Germany’s traditional festivals “Rock am Ring” and “Rock im Park” had actually planned their anniversary editions last year. But then Corona came and all major events were canceled: no “Fusion”, no “Hurricane”, no “Wacken Open Air”. Everything postponed to 2021.
The situation has hardly improved since then, on the contrary. Germany is in the middle of a lockdown, and festivals with tens of thousands of people partying are a rather absurd idea at the moment. The longing is still enormous, and many fans are wondering: Is there still a chance for a festival summer in 2021?
“There are still a lot of question marks,” says Stephan Thanscheidt from the organizer FKP Scorpio. “We also have to wait and see how the number of infections and the availability of vaccines develop.” The organizer organizes the “Hurricane” (Scheeßel / Lower Saxony) and the “Southside” (Neuhausen ob Eck / Baden-Württemberg). This year the twin festival is supposed to take place from June 18th to 20th. “It’s still too early for specific announcements. We can certainly say more in four to six weeks, ”says Thanscheidt.
The situation remains unclear
A week earlier, on the second weekend in June, the 35th edition of “Rock am Ring” at the Nürburgring and the 25th “Rock im Park” in Nuremberg are planned. Performances by headliners such as Green Day, System Of A Down and Volbeat have been postponed from last year to 2021. And more than 130,000 visitors have already exchanged their tickets from 2020 for this year. Here, too, it is said that one wants to wait for “the concrete developments”. “That is why it is only possible to make a statement about the event at a later point in time,” said the organizers of eventimpresents and Live Nation.
The situation in Wacken in Schleswig-Holstein is also unclear. Usually tens of thousands of metal fans from all over the world flock to the northern German province every year in midsummer to celebrate at the “Wacken Open Air” (W: O: A). Last year it was unusually quiet in the tranquil village. But will basses be booming again this year in the meadows and cow pastures? At least the countdown is running on the festival site: “183 days left” it was a Wednesday at the end of January. Among other things, Rammstein singer Till Lindemann has announced his first solo festival show.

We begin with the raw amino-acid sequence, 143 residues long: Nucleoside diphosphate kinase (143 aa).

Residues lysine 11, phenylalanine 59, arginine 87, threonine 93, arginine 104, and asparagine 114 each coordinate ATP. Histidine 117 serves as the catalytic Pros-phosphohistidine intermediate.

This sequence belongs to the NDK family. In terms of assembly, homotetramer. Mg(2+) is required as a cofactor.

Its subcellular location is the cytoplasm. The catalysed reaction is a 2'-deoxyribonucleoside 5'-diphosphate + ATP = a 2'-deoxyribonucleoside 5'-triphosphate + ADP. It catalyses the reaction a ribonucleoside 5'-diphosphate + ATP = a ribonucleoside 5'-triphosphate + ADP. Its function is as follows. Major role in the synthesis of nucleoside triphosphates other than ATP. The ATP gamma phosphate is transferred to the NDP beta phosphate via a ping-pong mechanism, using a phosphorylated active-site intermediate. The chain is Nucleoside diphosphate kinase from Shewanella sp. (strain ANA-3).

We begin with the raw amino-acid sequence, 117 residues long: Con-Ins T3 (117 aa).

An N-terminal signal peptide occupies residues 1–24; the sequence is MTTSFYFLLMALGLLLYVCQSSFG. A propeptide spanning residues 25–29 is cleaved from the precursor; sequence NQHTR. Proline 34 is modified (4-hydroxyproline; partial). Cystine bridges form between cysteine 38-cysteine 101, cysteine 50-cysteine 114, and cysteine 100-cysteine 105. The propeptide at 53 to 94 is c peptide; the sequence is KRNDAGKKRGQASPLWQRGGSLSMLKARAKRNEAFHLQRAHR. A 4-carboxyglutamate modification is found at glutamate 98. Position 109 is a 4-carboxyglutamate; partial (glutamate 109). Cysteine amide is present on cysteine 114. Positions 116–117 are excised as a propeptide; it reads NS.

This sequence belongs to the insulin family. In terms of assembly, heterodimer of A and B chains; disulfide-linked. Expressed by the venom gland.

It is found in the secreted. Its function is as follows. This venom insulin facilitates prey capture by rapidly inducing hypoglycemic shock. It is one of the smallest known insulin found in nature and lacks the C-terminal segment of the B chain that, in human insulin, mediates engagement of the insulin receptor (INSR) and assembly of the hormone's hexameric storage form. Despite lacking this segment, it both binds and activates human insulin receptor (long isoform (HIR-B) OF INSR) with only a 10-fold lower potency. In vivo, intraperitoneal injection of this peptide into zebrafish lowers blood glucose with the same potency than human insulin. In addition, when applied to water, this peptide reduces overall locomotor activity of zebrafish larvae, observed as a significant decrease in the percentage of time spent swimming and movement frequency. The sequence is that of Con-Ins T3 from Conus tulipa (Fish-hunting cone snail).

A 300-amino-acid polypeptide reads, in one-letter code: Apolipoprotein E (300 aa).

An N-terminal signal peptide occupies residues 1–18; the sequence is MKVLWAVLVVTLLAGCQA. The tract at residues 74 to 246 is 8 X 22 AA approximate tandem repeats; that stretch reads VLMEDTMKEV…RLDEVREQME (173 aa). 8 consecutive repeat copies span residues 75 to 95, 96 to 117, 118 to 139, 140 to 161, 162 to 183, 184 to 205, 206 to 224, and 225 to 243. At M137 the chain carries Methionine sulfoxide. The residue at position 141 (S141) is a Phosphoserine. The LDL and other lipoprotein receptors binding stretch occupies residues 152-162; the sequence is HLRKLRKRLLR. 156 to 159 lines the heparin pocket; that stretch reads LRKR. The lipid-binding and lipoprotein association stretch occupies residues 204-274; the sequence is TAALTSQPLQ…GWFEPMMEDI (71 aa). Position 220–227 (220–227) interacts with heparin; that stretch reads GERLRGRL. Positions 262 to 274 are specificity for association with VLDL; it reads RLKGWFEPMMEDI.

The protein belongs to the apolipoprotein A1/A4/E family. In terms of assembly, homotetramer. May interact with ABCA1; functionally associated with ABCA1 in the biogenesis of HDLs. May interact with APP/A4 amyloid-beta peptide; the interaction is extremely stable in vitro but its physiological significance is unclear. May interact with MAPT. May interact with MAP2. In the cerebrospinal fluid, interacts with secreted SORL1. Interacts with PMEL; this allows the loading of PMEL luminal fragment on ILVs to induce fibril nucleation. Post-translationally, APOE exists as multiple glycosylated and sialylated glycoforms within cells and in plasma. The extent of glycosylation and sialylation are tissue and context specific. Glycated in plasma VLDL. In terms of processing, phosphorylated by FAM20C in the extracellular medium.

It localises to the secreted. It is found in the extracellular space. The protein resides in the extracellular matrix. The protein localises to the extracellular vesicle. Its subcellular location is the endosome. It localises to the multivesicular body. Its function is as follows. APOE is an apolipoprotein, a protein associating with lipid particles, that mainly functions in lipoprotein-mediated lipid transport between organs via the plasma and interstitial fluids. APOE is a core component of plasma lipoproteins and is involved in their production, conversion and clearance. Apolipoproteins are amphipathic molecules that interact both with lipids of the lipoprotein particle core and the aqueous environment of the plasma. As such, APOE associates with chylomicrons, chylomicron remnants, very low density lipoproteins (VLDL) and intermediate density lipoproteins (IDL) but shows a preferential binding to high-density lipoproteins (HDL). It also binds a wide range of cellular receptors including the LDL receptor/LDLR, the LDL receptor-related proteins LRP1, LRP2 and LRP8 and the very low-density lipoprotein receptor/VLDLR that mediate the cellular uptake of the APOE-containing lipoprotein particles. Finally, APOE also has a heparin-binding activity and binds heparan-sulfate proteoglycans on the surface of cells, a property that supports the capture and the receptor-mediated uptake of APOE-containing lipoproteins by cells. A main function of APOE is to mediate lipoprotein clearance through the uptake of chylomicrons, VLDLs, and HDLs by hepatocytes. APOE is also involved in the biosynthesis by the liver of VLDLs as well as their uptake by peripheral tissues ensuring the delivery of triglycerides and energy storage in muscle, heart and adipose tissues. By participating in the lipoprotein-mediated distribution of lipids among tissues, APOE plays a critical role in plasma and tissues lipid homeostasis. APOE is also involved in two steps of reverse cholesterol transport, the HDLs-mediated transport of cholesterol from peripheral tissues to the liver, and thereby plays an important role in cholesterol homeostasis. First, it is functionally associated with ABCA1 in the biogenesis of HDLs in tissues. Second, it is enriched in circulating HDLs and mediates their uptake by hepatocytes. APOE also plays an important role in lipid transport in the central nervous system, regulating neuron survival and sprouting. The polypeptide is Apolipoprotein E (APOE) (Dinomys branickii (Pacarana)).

“We have seen a lot in over 30 years at Wacken, but of course no one can predict an exact forecast for the pandemic situation in the summer,” says co-founder Thomas Jensen. “The current planning is in full swing despite short-time working, and we hope that the government measures will take effect and a return to live events in summer will be possible.” He emphasizes that health and safety are the top priority.
Festivals cannot be held with distance rules
“There is currently great uncertainty,” explains the President of the Federal Association of the Concert and Event Industry, Jens Michow. “As long as distance rules are necessary, very small events can be carried out economically.” And: “For the summer festivals, we will need decisions by mid-March at the latest as to the form in which they can take place, because they need a minimum time to prepare.”
According to Michow, the industry used the autumn and winter to create possible concepts. In his assessment, comprehensive infection protection measures, such as rapid tests, will first be a prerequisite for attending the event. He also hopes for political support here. To what extent rapid tests can be carried out on “so many people” at large festivals remains to be checked. The next problem is international booking, so it is completely unclear whether bands and artists from England or the USA could come to Germany.
The live industry is an industry that has been particularly hard hit by Corona. The business has been virtually shut down since March. Not only the musicians are affected, but of course also all the people behind the scenes – whether sound engineers, stage builders, caterers, lighting technicians or bus drivers. The German Event Association also recently pointed out the “continuing dramatic situation” in the industry.
To support the crew members, German artists such as Die Fantastischen Vier, Joy Denalane, Milky Chance and Peter Maffay recently launched the virtual #lightener festival. They waived their fee and called for donations for the crews: more than 850,000 euros have already been collected.
In general, some artists have recently switched to streaming concerts, for example US singer Billie Eilish or the Korean boy band BTS. But can the virtual appearance in the living room at home replace the live experience – for example at a large music festival? “No chance,” says Michow. “There is no smell, the atmosphere, the closeness to the artist and the togetherness of the fans, none of that the screen can deliver.”